The so-called ‘Grand Quarter’ is like Leeds’s “own mini Soho” and investment in it could be integral to the success of the city’s European Capital of Culture bid, senior councillors have been told.
As revealed by the YEP earlier in the week, Leeds City Council is putting together plans for a £5million overhaul of the city centre area, which includes the Grand Theatre, Howard Assembly Room, St John’s Church, Merrion Street Gardens and Grand Arcade, and is seen as having been in “decline” in recent years.
The revamp is dependent on a successful bid for £2.5m from the Heritage Lottery, which would help leverage match funding from the private sector and a £500,000 council contribution.
Councillor Richard Lewis, the council’s executive board member for regeneration and planning, told cabinet colleagues at their monthly meeting earlier today (Wednesday) that the Grand Quarter was a “principal thoroughfare” but was not living up to its name.
“In many ways it’s not so ‘Grand’, with its plethora of takeaways and what-have-you,” he said.
“We have got a part of Briggate which clearly doesn’t punch above its weight.
“It serves a purpose and if you’re catching a late night bus home, you can always get something to eat.
“But really, there’s a lot of empty space above shops. It’s an area which doesn’t have the economic activity it should have - and much more can be done.”
The council is resubmitting a bid for Townscape Heritage funding after an initial Stage 1 bid was rejected.
Coun Lewis insisted the authority still has “a very good track record” on winning heritage funding - for example with projects in Lower Kirkgate, Armley and Chapeltown - and it was “important we keep on the pressure to try and get extra funding”.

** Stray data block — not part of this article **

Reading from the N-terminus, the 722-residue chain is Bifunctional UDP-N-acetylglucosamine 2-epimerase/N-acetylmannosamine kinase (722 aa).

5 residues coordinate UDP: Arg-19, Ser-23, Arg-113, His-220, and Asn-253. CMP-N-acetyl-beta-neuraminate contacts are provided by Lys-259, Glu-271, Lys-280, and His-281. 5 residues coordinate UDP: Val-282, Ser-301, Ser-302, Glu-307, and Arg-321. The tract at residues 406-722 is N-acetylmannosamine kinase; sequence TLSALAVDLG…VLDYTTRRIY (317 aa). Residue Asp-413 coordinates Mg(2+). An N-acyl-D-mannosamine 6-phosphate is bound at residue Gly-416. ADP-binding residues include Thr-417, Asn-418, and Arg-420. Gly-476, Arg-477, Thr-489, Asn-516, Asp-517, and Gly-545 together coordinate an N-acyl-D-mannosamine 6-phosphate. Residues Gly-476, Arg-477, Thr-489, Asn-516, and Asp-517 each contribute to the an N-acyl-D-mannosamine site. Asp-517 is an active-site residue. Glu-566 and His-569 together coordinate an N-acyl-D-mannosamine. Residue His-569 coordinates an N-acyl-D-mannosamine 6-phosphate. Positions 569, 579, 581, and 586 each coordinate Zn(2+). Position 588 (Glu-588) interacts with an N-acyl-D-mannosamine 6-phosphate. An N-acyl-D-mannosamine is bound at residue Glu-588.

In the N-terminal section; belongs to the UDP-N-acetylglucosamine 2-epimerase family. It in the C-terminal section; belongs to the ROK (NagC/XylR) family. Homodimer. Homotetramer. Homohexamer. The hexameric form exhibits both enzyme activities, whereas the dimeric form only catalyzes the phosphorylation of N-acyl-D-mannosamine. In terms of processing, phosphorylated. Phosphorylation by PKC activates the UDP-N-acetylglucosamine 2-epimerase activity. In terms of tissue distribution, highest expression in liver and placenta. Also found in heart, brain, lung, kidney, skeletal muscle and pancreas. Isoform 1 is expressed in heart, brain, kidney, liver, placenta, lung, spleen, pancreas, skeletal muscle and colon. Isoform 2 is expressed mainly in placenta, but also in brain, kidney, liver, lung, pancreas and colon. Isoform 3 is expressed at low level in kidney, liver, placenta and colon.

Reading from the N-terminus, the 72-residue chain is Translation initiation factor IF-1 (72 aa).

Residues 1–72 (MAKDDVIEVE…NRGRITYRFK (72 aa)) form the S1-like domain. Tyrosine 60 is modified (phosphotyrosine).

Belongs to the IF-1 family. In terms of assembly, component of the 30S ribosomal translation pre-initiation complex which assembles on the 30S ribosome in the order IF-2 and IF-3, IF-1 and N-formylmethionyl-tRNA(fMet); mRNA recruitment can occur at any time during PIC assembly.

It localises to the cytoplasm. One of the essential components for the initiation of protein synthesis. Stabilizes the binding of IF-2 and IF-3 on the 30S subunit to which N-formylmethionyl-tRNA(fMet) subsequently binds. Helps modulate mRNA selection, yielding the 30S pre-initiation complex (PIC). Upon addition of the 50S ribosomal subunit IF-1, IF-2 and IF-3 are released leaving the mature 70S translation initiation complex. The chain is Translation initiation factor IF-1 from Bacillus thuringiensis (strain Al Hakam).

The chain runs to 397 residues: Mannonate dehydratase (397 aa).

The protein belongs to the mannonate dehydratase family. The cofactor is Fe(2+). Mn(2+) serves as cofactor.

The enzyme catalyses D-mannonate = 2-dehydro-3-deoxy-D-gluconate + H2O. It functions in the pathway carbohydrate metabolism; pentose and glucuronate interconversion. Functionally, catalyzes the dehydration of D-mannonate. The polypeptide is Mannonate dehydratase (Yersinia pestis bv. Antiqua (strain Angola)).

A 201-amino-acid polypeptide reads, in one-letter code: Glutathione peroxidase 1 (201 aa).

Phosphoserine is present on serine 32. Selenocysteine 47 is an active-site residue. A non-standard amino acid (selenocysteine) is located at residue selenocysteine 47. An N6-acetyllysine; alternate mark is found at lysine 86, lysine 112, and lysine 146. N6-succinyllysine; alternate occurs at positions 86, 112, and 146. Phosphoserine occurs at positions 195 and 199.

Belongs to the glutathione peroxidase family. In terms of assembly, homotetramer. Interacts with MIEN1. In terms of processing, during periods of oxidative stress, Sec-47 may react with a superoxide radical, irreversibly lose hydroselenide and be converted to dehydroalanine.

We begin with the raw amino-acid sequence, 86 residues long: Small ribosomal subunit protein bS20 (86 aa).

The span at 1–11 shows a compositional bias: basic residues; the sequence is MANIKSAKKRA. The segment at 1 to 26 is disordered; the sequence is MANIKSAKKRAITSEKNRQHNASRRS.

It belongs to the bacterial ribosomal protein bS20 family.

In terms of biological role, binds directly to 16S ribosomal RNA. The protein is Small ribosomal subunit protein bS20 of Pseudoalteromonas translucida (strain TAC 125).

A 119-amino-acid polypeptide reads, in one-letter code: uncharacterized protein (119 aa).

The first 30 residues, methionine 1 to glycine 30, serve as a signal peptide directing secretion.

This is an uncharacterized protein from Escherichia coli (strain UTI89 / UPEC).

There was cross party support for the resubmission of the funding bid - but also a note of caution about over gentrifying the area.
Opposition Lib Dem group leader Stewart Golton suggested that the Grand Quarter was like Leeds’s “own mini Soho” and most people in the city would have had experienced it at some level.
“I hope that in the refurbishment, we don’t lose some of that democracy,” he said.
“So, for instance, I’m not sure we should completely turn our noses up at fast food establishments. And let’s make sure that we can reaccommodate them, if not in the same place then somewhere that suits their business needs.”
Responding, Coun Lewis said: “I don’t see this as us indulging in social cleansing.
“There is a lot, architecturally, that really needs bringing out and could make a much bigger contribution to the city.”
Councillor Andrew Carter, leader of the main opposition Conservative group, said he was “very supportive” of the overall plans, adding: “Anyone who knows that area at all knows it is in significant need of redevelopment. Let’s hope it comes off this time.”
And councillor Lucinda yeadon, deputy leader of the council, said: “As we move forward with our bid for the Capital of Culture, it’s these kind of schemes which will make us very different to the rest.”